Visit the site of the first armed revolt against British taxation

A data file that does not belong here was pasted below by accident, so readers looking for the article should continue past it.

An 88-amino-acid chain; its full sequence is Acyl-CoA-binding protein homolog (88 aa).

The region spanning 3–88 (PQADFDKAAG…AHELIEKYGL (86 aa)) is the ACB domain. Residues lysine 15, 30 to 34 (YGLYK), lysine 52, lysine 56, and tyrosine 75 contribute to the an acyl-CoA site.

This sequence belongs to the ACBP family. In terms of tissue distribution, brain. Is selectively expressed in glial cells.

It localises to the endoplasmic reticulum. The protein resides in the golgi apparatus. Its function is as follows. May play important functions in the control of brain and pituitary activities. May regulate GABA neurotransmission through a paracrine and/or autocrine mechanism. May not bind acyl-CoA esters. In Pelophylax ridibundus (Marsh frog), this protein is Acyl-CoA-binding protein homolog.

The serene setting of North Carolina’s Brunswick Town/Fort Anderson Historic Site near Southport on the state’s southern coast belies the fact that this place played a part in so many historical conflicts, including being one of the first sites of armed revolt against British taxation. Some eight years before the Boston Tea Party, the people of what was then known as Brunswick Town got fed up with British tax stamps and took up arms to stop them from being enforced. The town was no stranger to conflict, having been ransacked by Spanish sailors in 1748. As payback for the tax revolt, much of the town was burned by British troops in 1776 and never rebuilt. Brunswick originally had been a major port and political center but was in decline by the time of the Revolutionary War. The site was later used during the Civil War when the Confederates built Fort Anderson atop the old village. The Union didn’t treat it much better than the British, attacking the fort from land and sea. Visitors today can see the colonial foundations and the earthworks of the Confederate fort on the site’s trail tour and see exhibits on both the site’s Revolutionary War and Civil War history at its visitor center. Miraculously, the walls of the St. Philips Church survived both wars. The church ruins are still used today as an outdoor wedding venue. The Brunswick Town/Fort Anderson Historic Site is a popular stop on North Carolina’s Civil War Trail.
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